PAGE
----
Issues From The Ground: Ground Manners For Draft Horse Logo

Question Category: Issues from the Ground

Question: I would like to ask your opinion on how to handle a very big Percheron Paint gelding. He is a PMU foal that I adopted. He is halter broke and learning to lead. He has a terrible tendency to try to run me over when I am leading him. I was wondering if you could give me some advice seeing he is very big now about 16 hands and very bold. I have tried making him as uncomfortable as he makes me by pushing into him with my body but he is just so big that it doesn’t seem to matter. I would like to ask you a second question regarding my PMU foal Percheron Paint. He is a very laid back horse and when working in the round pen I find that he just doesn’t want to move forward. I use a lunge whip not to hit him but to encourage him to move forward but he will just refuse to move forward. I can’t tell if it is lazy or just not understanding what I am asking for. If you have a chance please help.

Thanks, Erin

Answer: Big horses seem to learn to throw their weight around very early on. The worst thing you can do is to lean into them or try to hold them back. Instead, anytime the horse moves into your space in the slightest, you need to turn around to face him and vigorously back him up. Whatever pressure you need to apply to get him to fly backwards, use it.

In my experience, with a big heavy horse, they work better off indirect pressure than direct pressure. Using a flag (a stout stick with a plastic bag or piece of tarp attached to the end) and waving it vigorously in his face as you stomp your feet and hiss and spit at him will probably work better than actually trying to physically push him back. You never want to get into a war or brute strength with a horse of any size, especially not a draft cross. You are destined to lose in a tug-of-war. I would also try to flag technique in the round pen. Do not over use the flag, save it as an aversive stimuli for the horse and when you ask him to move away from you (whether in the round pen or on the lead line), shake it at him but put it down and back behind you as soon as he moves off.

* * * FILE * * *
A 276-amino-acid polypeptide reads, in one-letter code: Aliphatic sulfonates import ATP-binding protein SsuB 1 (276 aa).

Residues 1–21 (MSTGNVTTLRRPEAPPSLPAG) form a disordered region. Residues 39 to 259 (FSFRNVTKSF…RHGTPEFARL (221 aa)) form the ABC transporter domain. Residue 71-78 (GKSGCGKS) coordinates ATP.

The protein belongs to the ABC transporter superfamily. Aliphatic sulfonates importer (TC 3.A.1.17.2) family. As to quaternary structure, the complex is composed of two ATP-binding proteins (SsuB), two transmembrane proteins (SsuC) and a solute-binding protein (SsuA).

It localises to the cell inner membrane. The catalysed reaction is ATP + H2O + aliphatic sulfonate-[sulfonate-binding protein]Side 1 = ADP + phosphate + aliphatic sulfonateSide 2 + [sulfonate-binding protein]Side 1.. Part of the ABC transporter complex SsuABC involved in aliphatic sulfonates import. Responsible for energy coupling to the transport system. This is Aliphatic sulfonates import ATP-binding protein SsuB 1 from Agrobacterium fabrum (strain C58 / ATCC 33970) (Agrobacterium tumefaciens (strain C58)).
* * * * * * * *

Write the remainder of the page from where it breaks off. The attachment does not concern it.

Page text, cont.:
Once your horse is more respectful of your space and your authority, you should not need the flag anymore. At that point, you can begin to desensitize him to the flag until you can rub it all over his body. The issues you are having with your horse are all related and simply indicate that he does not respect your space or your authority and doe snot view you as his leader. You need to do lots of groundwork with the horse to build the kind of relationship that you want. There are numerous articles and Q&As on my website on this subject so I’ll let you read more about it there. Put the time in on the ground; it is like putting money in the bank.

Remember, ANY time the horse moves into your space uninvited, back him up vigorously. Do not let little erosions occur in your relationship with the horse by letting him be too close to you or move slightly into your space.

Julie Goodnight, Clinician and Trainer

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